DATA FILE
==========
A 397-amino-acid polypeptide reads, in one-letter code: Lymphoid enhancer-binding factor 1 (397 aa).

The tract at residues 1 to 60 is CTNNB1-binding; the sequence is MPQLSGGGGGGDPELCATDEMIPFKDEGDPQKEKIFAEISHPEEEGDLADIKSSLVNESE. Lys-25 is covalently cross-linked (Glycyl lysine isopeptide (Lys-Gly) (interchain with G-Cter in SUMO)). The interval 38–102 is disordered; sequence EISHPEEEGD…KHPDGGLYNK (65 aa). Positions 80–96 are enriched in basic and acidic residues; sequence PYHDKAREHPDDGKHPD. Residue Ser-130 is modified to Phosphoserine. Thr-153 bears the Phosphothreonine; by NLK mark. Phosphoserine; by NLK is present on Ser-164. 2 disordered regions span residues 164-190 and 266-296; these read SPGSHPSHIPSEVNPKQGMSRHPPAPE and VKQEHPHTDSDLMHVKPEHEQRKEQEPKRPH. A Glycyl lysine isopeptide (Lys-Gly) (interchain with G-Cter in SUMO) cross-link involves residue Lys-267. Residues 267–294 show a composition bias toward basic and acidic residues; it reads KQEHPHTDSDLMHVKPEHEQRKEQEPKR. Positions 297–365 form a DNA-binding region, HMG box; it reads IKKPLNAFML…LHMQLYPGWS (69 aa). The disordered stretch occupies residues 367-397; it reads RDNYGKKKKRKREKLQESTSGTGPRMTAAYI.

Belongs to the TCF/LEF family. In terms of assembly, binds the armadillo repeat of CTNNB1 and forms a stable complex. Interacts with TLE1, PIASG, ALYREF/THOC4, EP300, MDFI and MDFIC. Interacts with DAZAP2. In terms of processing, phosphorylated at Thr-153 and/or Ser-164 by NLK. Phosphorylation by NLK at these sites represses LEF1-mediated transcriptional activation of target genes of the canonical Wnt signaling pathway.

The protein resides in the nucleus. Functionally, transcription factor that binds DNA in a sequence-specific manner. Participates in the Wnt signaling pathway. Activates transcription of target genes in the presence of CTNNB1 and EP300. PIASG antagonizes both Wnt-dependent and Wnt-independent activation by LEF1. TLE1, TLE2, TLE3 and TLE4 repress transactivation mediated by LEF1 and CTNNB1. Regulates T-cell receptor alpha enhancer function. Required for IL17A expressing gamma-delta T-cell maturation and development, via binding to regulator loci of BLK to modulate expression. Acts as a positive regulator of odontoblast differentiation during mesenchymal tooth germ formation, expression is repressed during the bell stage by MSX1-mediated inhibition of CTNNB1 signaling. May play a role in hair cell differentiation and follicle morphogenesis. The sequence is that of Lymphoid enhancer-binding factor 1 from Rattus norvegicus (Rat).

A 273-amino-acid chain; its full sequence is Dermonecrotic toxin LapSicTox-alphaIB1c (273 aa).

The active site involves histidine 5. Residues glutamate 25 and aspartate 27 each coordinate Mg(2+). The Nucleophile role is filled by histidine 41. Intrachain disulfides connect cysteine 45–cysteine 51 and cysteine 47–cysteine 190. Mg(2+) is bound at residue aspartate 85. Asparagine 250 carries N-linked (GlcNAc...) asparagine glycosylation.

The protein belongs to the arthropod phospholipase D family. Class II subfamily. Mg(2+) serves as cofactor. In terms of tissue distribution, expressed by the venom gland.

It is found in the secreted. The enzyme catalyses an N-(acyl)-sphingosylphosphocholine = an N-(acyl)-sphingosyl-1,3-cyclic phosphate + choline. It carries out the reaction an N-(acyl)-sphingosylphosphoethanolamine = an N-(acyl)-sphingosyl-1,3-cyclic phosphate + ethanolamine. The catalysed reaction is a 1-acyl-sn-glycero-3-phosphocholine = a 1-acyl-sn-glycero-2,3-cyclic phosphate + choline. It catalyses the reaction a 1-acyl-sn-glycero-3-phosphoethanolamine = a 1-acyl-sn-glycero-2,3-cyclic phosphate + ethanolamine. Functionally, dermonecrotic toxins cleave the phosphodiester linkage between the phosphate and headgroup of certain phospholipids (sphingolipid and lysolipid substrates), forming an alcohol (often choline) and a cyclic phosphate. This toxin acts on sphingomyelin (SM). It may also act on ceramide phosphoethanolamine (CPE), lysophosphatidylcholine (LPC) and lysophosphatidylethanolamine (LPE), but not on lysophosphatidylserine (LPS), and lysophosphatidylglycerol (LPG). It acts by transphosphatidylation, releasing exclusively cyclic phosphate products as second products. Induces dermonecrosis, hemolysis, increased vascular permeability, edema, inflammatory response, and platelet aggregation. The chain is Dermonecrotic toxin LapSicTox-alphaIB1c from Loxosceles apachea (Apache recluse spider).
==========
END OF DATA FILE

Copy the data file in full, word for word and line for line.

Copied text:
A 397-amino-acid polypeptide reads, in one-letter code: Lymphoid enhancer-binding factor 1 (397 aa).

The tract at residues 1 to 60 is CTNNB1-binding; the sequence is MPQLSGGGGGGDPELCATDEMIPFKDEGDPQKEKIFAEISHPEEEGDLADIKSSLVNESE. Lys-25 is covalently cross-linked (Glycyl lysine isopeptide (Lys-Gly) (interchain with G-Cter in SUMO)). The interval 38–102 is disordered; sequence EISHPEEEGD…KHPDGGLYNK (65 aa). Positions 80–96 are enriched in basic and acidic residues; sequence PYHDKAREHPDDGKHPD. Residue Ser-130 is modified to Phosphoserine. Thr-153 bears the Phosphothreonine; by NLK mark. Phosphoserine; by NLK is present on Ser-164. 2 disordered regions span residues 164-190 and 266-296; these read SPGSHPSHIPSEVNPKQGMSRHPPAPE and VKQEHPHTDSDLMHVKPEHEQRKEQEPKRPH. A Glycyl lysine isopeptide (Lys-Gly) (interchain with G-Cter in SUMO) cross-link involves residue Lys-267. Residues 267–294 show a composition bias toward basic and acidic residues; it reads KQEHPHTDSDLMHVKPEHEQRKEQEPKR. Positions 297–365 form a DNA-binding region, HMG box; it reads IKKPLNAFML…LHMQLYPGWS (69 aa). The disordered stretch occupies residues 367-397; it reads RDNYGKKKKRKREKLQESTSGTGPRMTAAYI.

Belongs to the TCF/LEF family. In terms of assembly, binds the armadillo repeat of CTNNB1 and forms a stable complex. Interacts with TLE1, PIASG, ALYREF/THOC4, EP300, MDFI and MDFIC. Interacts with DAZAP2. In terms of processing, phosphorylated at Thr-153 and/or Ser-164 by NLK. Phosphorylation by NLK at these sites represses LEF1-mediated transcriptional activation of target genes of the canonical Wnt signaling pathway.

The protein resides in the nucleus. Functionally, transcription factor that binds DNA in a sequence-specific manner. Participates in the Wnt signaling pathway. Activates transcription of target genes in the presence of CTNNB1 and EP300. PIASG antagonizes both Wnt-dependent and Wnt-independent activation by LEF1. TLE1, TLE2, TLE3 and TLE4 repress transactivation mediated by LEF1 and CTNNB1. Regulates T-cell receptor alpha enhancer function. Required for IL17A expressing gamma-delta T-cell maturation and development, via binding to regulator loci of BLK to modulate expression. Acts as a positive regulator of odontoblast differentiation during mesenchymal tooth germ formation, expression is repressed during the bell stage by MSX1-mediated inhibition of CTNNB1 signaling. May play a role in hair cell differentiation and follicle morphogenesis. The sequence is that of Lymphoid enhancer-binding factor 1 from Rattus norvegicus (Rat).

A 273-amino-acid chain; its full sequence is Dermonecrotic toxin LapSicTox-alphaIB1c (273 aa).

The active site involves histidine 5. Residues glutamate 25 and aspartate 27 each coordinate Mg(2+). The Nucleophile role is filled by histidine 41. Intrachain disulfides connect cysteine 45–cysteine 51 and cysteine 47–cysteine 190. Mg(2+) is bound at residue aspartate 85. Asparagine 250 carries N-linked (GlcNAc...) asparagine glycosylation.

The protein belongs to the arthropod phospholipase D family. Class II subfamily. Mg(2+) serves as cofactor. In terms of tissue distribution, expressed by the venom gland.

It is found in the secreted. The enzyme catalyses an N-(acyl)-sphingosylphosphocholine = an N-(acyl)-sphingosyl-1,3-cyclic phosphate + choline. It carries out the reaction an N-(acyl)-sphingosylphosphoethanolamine = an N-(acyl)-sphingosyl-1,3-cyclic phosphate + ethanolamine. The catalysed reaction is a 1-acyl-sn-glycero-3-phosphocholine = a 1-acyl-sn-glycero-2,3-cyclic phosphate + choline. It catalyses the reaction a 1-acyl-sn-glycero-3-phosphoethanolamine = a 1-acyl-sn-glycero-2,3-cyclic phosphate + ethanolamine. Functionally, dermonecrotic toxins cleave the phosphodiester linkage between the phosphate and headgroup of certain phospholipids (sphingolipid and lysolipid substrates), forming an alcohol (often choline) and a cyclic phosphate. This toxin acts on sphingomyelin (SM). It may also act on ceramide phosphoethanolamine (CPE), lysophosphatidylcholine (LPC) and lysophosphatidylethanolamine (LPE), but not on lysophosphatidylserine (LPS), and lysophosphatidylglycerol (LPG). It acts by transphosphatidylation, releasing exclusively cyclic phosphate products as second products. Induces dermonecrosis, hemolysis, increased vascular permeability, edema, inflammatory response, and platelet aggregation. The chain is Dermonecrotic toxin LapSicTox-alphaIB1c from Loxosceles apachea (Apache recluse spider).